A new pavilion for music and drama performances in Spalding’s Ayscoughfee Gardens has been given planning approval, despite extremes of opinion on the design.
South Holland district councillor Chris Brewis (Sutton Bridge) said the proposed £57,000 pavilion was “absolutely hideous”, but Spalding Wygate member Christine Lawton called the structure one of “quality and imagination”.
She light-heartedly suggested that if members felt it was “too brave” for South Holland then they should go on a site visit to Paris.
“We could perhaps go to The Louvre and see the pyramid – the glass structure at that well respected and world class museum,” she added.
The Grade I listed Ayscoughfee Hall and its gardens are situated within Coun Harry Drury’s ward. He reported having received no objections from residents and admitted to changing his opinion of the pavilion, which will be built from oak and zinc.
He said: “Initially, I would have preferred to see something more traditional and in keeping. But I do believe in evolution, mixing the traditional with modern and contemporary.”
It could be a positive for the town, attracting more people, he added.
Coun Brewis was unmoved, saying: “They say beauty is in the eye of the beholder.
“I’m well aware of some of the wooden structures that have been erected in Copenhagen, Helsinki and Stockholm.
“When I saw this [design] in the paper, I thought it was April 1st. I think it’s absolutely hideous and inappropriate.”
Coun Andrew Tennant was surprised that there had not been “more detracting comments” to the pavilion design by Heritage Lincolnshire, and referenced a “totally 21st Century” interchange bus stop being put in front of listed Georgian buildings in Market Street, Long Sutton.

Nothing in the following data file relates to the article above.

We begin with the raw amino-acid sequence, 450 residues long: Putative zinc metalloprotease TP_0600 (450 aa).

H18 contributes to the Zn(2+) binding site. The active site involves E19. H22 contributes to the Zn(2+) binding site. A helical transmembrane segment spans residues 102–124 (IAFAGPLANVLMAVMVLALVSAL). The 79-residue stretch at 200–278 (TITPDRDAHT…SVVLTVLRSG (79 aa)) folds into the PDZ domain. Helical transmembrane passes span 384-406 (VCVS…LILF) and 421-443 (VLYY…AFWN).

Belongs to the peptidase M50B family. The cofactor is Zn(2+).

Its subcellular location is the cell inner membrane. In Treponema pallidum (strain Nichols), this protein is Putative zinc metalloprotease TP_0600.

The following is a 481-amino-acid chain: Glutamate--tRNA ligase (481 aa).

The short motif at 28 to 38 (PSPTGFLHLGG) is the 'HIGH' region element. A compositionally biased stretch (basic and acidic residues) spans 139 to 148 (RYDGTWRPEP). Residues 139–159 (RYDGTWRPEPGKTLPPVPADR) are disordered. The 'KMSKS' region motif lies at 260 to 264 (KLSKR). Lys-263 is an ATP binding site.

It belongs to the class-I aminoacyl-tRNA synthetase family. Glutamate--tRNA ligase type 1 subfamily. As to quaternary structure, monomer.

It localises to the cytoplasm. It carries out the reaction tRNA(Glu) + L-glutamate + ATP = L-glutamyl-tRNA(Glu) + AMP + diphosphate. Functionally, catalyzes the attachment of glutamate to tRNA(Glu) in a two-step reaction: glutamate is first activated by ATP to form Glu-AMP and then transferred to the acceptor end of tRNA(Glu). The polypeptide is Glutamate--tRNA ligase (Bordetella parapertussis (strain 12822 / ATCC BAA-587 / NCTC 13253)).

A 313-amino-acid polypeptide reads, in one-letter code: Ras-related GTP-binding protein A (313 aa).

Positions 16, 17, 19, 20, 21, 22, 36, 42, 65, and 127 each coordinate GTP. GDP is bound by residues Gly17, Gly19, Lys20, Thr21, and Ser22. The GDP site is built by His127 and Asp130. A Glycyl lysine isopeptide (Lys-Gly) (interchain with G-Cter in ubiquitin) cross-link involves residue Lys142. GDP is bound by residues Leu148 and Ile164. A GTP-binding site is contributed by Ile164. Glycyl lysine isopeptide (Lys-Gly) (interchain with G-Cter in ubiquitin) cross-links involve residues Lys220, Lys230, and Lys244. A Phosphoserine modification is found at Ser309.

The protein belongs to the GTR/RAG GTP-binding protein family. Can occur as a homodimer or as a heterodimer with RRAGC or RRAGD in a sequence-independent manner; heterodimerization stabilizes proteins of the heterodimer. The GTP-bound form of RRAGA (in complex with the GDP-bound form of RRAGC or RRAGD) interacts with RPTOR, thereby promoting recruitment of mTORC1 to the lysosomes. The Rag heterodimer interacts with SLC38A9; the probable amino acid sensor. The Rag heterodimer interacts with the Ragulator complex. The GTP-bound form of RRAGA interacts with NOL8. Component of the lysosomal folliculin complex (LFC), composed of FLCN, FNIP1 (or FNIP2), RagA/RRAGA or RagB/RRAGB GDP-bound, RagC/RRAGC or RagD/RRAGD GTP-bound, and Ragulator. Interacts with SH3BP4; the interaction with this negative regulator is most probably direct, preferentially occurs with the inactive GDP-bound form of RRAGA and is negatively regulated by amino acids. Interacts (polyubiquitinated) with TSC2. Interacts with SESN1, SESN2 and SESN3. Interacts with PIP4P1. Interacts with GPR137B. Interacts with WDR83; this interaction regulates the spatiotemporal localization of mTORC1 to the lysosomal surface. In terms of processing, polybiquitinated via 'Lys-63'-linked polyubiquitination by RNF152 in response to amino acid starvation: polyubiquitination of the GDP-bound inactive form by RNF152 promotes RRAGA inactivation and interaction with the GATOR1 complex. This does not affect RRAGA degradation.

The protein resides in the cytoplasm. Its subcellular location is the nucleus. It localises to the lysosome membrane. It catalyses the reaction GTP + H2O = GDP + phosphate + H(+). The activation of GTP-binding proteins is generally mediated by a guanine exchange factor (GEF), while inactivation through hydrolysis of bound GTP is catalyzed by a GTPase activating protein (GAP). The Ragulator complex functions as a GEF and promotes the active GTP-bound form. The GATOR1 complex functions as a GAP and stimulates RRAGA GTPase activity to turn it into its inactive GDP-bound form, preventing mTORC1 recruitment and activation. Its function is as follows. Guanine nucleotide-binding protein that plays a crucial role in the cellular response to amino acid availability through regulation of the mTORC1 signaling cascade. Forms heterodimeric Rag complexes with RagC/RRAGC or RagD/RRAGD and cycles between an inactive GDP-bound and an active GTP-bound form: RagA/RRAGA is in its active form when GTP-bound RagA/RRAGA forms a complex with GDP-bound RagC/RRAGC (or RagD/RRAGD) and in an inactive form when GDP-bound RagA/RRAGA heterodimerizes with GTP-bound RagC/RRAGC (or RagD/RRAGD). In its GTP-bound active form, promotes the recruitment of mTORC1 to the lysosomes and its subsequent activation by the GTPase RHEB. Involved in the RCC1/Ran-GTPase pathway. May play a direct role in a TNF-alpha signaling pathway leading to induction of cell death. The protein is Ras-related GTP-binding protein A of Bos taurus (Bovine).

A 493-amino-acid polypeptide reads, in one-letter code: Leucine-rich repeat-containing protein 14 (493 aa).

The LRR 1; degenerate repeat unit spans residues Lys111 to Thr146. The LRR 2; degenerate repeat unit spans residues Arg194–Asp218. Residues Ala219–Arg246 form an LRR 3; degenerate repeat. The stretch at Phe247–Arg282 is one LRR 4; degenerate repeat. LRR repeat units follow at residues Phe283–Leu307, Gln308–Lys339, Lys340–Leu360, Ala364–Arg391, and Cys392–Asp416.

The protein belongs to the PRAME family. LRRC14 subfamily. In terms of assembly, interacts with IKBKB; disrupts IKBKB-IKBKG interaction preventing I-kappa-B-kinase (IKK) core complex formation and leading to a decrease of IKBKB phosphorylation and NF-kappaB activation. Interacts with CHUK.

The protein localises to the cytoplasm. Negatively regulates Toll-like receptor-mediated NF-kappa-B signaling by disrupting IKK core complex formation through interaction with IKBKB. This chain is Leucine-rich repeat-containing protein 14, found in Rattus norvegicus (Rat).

He added: “It amazes me how these so-called experts object to a conservatory being placed in the rear of a courtyard at the back of The Bull Hotel and yet here we are putting something totally incongruous in the middle of Ayscoughfee Gardens and somehow that’s ok.”
Coun Drury said he believes in traditional buildings being kept up to scratch, but it was important to put up buildings and structures which reflect now.
“I do believe that we have to show what we’re doing now in the current day in order for 100 or 200 years’ time when they are looking back.”
Planning committee chairman Roger Gambba-Jones added: “We occasionally do have to trust the experts. We might struggle with it but except when it’s about brutism, such as concrete car parks or tenement blocks, they are often proved right.”
The pavilion will feature detachable acoustic panels. South Holland District Council’s application for the structure, which will replace a 1974 wooden structure in the pond garden, was passed 8-6 in a vote, with one abstention.